As we all know, oxygen is essential for respiration. The standard level of oxygen in the air that we breathe is 20.9%, but this figure does not need to drop significantly before adverse effects begin to appear.
Some physiological effects start to appear at an oxygen concentration of 19%, but these are not always noticeable. Thinking becomes impaired between 15 and 19%, as does coordination. This reduction in cognitive abilities can be potentially fatal to the ability to make judgments and rational decisions but can occur entirely without individuals noticing.
As the oxygen level decreases further, to between 12-15%, the individual will experience poor judgment and abnormal fatigue, which will worsen as the levels continue to fall to 10%. The person may faint after just a few minutes at such a low saturation.
Should levels drop below 10%, the average person is likely to experience an inability to move, followed by loss of consciousness and convulsions, which could result in death in as quickly as just nine minutes.
It is important to consider where an oxygen-depleted atmosphere might occur. Oxygen deficiency can be caused for a variety of reasons but usually occurs in an enclosed space. Wherever there is a volume of gas (i.e., in a pipeline or a tank), leaks can quickly displace the oxygen and fill the enclosed space.
Decomposition of organic matter can be another cause: plant or waste material, for instance, emits carbon dioxide, carbon monoxide and potentially hydrogen sulfide. Each of these emitted gases displaces the oxygen and can, in some cases, react with the oxygen, which results in an oxygen-deficient environment.
The definition of a ‘confined space,’ according to the Health and Safety Executive (HSE), is as follows: “A place which is substantially enclosed (though not always completely) and where serious injury can occur from hazardous substances or conditions within the space or nearby (e.g., for instance, a lack of oxygen).”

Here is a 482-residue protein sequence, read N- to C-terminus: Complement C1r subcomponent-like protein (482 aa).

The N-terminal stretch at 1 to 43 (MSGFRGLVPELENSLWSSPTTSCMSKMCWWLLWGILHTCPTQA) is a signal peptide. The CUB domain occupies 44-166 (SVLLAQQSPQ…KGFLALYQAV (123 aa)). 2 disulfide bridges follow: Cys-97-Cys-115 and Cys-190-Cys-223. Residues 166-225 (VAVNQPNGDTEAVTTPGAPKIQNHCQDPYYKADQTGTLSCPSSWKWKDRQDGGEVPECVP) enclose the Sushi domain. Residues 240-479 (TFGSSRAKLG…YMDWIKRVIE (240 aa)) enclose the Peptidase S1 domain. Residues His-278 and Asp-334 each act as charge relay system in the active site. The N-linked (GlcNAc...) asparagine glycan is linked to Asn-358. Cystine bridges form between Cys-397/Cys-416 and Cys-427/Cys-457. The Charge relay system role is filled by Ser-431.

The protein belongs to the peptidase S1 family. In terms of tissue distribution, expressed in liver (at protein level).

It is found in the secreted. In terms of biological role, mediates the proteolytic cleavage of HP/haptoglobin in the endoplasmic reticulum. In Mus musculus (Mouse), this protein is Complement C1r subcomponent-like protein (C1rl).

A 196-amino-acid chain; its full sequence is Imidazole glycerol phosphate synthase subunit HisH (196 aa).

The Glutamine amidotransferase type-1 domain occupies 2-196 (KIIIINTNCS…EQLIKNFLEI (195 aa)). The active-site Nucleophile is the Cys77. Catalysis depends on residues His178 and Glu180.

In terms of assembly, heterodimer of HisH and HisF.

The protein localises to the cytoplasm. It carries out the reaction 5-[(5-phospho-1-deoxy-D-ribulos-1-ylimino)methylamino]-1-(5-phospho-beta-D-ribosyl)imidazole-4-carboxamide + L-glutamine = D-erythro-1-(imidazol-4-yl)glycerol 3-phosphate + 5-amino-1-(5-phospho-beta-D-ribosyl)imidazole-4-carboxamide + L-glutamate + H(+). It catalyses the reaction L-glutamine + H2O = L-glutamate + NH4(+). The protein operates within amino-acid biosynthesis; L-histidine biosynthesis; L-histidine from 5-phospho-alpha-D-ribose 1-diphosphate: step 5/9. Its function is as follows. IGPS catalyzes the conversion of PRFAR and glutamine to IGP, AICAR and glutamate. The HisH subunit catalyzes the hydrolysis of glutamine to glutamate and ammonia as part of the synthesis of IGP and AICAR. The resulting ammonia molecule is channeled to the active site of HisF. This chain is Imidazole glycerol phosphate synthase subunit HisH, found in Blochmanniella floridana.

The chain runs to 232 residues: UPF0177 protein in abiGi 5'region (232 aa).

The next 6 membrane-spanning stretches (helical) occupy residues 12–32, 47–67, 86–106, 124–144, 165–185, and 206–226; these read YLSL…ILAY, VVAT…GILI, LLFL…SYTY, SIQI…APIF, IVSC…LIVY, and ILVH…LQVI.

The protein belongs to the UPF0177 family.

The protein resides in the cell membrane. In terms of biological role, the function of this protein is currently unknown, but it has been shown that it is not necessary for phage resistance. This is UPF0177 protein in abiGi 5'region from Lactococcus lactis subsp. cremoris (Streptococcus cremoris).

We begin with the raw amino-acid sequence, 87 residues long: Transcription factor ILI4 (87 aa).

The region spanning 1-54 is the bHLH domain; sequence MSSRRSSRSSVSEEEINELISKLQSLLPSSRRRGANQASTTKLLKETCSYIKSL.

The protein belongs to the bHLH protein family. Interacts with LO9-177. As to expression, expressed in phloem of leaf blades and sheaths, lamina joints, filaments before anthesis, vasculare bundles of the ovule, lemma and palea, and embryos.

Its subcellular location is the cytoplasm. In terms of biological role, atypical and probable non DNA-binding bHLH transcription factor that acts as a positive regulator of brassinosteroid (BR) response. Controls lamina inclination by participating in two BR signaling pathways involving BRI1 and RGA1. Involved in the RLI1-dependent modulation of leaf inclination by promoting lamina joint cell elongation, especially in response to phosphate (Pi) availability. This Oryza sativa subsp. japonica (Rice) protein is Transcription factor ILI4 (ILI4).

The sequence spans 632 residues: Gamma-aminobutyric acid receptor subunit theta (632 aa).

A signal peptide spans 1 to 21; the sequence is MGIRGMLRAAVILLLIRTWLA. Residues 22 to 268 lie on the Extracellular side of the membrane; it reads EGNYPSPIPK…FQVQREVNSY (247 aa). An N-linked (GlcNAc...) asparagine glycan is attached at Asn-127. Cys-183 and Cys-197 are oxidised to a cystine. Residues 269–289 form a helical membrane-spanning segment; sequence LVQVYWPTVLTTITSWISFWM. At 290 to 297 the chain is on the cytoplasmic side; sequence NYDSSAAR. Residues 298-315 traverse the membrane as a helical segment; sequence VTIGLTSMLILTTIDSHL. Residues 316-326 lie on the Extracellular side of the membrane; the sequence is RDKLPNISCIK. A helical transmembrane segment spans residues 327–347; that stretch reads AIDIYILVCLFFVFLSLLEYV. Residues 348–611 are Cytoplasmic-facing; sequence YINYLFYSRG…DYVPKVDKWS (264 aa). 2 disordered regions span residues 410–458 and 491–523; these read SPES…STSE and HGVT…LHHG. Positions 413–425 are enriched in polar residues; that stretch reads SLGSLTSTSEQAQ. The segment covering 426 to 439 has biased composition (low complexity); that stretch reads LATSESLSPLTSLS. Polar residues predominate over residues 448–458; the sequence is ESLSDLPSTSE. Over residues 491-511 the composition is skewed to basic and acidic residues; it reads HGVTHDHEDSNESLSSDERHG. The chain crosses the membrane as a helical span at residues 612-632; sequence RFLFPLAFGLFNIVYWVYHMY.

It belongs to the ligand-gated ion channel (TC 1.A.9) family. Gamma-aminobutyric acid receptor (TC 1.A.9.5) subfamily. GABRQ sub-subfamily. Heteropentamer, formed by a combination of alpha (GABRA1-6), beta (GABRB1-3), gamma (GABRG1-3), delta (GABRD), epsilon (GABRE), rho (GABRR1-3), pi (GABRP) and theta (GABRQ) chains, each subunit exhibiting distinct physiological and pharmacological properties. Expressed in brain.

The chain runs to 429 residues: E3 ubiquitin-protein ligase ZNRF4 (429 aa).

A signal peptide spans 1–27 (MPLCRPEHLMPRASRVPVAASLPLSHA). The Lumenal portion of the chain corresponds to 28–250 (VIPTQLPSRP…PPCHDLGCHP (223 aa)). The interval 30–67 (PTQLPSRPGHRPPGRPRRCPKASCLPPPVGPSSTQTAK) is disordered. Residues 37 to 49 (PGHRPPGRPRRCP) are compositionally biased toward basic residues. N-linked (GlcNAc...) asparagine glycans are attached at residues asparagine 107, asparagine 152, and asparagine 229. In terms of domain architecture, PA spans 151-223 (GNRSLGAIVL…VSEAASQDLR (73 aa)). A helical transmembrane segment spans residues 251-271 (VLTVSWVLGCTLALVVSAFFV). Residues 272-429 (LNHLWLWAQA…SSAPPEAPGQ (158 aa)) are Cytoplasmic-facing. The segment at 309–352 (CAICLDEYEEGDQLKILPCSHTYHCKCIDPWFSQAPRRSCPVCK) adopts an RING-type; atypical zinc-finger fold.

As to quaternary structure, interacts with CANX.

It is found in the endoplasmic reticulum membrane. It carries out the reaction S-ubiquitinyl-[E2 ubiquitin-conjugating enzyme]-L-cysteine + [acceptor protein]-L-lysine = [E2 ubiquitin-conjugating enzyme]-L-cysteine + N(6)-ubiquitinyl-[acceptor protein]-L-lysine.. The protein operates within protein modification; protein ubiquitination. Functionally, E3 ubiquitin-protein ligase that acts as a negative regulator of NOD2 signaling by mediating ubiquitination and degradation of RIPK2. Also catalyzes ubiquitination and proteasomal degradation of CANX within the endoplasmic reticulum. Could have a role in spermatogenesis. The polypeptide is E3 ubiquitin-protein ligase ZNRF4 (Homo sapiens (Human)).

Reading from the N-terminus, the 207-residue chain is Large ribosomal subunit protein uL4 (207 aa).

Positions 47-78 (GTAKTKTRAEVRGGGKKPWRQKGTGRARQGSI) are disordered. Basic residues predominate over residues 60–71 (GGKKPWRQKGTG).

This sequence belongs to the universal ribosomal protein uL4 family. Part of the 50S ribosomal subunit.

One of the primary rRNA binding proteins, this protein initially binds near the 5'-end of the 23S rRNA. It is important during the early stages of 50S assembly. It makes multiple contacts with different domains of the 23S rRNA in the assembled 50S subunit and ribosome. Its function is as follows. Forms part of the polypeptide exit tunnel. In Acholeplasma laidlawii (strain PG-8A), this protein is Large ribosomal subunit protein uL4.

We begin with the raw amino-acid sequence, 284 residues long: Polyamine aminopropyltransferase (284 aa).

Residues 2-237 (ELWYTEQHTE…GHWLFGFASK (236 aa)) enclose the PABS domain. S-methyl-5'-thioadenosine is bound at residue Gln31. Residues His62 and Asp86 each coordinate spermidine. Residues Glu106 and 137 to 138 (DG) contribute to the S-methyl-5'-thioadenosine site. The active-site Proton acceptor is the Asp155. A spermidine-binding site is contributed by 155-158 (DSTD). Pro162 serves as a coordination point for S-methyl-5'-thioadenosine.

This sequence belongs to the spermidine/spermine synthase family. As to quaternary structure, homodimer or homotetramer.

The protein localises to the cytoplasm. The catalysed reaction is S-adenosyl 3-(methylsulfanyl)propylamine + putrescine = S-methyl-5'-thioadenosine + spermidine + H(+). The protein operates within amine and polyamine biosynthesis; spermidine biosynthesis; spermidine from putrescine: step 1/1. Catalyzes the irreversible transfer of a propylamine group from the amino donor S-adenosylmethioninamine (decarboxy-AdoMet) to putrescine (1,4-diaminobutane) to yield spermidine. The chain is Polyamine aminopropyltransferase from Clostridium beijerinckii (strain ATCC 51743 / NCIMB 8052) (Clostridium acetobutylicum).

It would seem likely then that a room or laboratory would not require an oxygen monitor, as the scope of the definition appears to refer to only smaller or more enclosed spaces. However, a room oxygen monitor would be required in certain scenarios: consider, for instance, a cryogenic lab, in which the freezers typically contain many liters of liquid nitrogen.
Therefore, it is not difficult to imagine how a leak could quickly displace the oxygen within a room, given that liquid nitrogen expands by 694 times upon evaporation, which would render the space deadly.
The Occupational Health and Safety Administration (known as OSHA) regulations thus require the fitting of oxygen deficiency monitors in any room where compressed gases are used or stored.
When functioning correctly, oxygen monitors measure the oxygen concentration within the room, sounding an alarm if the level dips below 19.5 percent. It is important to regularly function test and calibrate at the prescribed interval period, particularly as every gas detector is only as good as its last calibration.
In order to ensure that this calibration is as accurate as possible, Air Products offers the highest-quality calibration gas on the market today. Air Products offers lightweight canisters of all common calibration gases, which can be ready for immediate dispatch on purchase. Visit the Air Products site for more information today.
This information has been sourced, reviewed and adapted from materials provided by Air Products PLC.
For more information on this source, please visit Air Products PLC.